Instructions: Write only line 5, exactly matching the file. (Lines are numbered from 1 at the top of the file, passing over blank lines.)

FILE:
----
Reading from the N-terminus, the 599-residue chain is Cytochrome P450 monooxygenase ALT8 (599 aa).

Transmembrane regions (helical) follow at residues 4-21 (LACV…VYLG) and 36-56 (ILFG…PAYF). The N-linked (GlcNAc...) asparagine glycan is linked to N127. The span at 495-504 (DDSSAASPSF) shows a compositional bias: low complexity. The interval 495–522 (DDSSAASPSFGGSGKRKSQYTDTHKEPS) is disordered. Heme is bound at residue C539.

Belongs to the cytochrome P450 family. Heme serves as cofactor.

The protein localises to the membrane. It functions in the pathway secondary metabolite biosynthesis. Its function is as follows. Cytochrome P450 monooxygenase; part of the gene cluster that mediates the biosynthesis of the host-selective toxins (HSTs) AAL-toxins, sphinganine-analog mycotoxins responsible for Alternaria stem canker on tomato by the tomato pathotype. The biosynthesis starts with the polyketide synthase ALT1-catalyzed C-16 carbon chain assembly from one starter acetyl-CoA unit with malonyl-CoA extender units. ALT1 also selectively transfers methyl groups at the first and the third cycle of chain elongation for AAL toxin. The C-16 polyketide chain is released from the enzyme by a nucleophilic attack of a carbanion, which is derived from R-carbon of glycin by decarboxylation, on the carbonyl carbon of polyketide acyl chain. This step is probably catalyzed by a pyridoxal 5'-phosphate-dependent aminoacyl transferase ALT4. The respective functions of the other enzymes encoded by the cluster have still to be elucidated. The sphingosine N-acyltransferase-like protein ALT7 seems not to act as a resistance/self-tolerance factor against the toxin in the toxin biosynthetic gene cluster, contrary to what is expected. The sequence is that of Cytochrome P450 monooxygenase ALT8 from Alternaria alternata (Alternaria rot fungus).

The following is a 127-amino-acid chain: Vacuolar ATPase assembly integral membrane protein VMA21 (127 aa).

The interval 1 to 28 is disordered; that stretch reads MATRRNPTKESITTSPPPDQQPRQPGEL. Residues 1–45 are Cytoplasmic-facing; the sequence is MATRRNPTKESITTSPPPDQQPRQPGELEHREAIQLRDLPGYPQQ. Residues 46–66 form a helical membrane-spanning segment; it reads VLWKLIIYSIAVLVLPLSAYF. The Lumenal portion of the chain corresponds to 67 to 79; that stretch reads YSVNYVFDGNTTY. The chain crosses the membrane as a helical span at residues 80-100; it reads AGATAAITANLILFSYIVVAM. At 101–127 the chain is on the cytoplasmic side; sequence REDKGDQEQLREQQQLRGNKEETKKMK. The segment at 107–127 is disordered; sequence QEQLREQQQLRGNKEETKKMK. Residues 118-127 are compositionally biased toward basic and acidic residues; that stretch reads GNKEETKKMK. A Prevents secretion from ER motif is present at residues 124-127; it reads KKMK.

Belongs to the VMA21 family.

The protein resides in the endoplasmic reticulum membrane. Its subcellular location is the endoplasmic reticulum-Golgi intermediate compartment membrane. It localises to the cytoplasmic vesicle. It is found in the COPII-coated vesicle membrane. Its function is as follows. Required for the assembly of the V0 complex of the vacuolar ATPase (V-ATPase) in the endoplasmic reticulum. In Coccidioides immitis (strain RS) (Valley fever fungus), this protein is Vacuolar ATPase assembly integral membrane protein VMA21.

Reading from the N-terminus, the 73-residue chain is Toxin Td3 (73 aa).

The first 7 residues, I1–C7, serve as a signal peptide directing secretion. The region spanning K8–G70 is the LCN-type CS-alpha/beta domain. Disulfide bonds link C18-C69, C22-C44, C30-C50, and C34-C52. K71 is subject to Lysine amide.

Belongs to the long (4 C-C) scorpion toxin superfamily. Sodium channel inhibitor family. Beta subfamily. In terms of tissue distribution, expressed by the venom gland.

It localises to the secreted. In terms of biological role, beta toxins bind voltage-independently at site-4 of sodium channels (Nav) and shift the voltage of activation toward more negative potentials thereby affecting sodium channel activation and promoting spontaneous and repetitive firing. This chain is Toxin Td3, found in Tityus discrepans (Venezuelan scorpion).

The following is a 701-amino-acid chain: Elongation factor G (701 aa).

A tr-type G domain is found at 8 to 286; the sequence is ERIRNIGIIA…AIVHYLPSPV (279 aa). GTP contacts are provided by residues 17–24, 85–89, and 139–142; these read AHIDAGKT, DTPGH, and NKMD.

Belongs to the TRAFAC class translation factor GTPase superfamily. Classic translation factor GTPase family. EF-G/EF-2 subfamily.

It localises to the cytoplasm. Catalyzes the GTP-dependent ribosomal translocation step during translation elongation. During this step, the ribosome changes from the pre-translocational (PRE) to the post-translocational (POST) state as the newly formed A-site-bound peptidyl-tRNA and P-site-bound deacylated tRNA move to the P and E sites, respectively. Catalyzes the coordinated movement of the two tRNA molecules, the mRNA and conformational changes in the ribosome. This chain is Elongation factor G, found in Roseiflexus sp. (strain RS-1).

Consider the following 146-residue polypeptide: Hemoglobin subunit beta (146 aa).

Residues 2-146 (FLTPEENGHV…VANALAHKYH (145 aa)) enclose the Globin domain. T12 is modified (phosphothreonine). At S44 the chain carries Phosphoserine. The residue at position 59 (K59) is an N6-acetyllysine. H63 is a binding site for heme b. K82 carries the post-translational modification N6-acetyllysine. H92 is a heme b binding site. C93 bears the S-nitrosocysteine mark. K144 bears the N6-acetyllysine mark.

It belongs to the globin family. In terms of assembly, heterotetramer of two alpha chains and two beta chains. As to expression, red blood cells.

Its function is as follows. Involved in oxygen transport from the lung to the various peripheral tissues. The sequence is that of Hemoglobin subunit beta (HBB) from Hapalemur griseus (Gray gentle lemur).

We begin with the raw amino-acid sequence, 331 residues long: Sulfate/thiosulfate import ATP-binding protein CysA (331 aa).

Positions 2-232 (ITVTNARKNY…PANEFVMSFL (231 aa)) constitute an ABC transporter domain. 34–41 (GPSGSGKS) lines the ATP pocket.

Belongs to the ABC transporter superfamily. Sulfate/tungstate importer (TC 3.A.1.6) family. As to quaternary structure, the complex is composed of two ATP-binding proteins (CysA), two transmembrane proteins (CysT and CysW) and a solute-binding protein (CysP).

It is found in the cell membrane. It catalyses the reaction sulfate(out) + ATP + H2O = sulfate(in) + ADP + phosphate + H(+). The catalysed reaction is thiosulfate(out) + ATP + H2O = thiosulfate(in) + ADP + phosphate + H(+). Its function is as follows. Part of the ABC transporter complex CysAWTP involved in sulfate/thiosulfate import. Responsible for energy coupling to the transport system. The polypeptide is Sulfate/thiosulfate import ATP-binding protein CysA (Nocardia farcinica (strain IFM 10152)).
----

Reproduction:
The following is a 127-amino-acid chain: Vacuolar ATPase assembly integral membrane protein VMA21 (127 aa).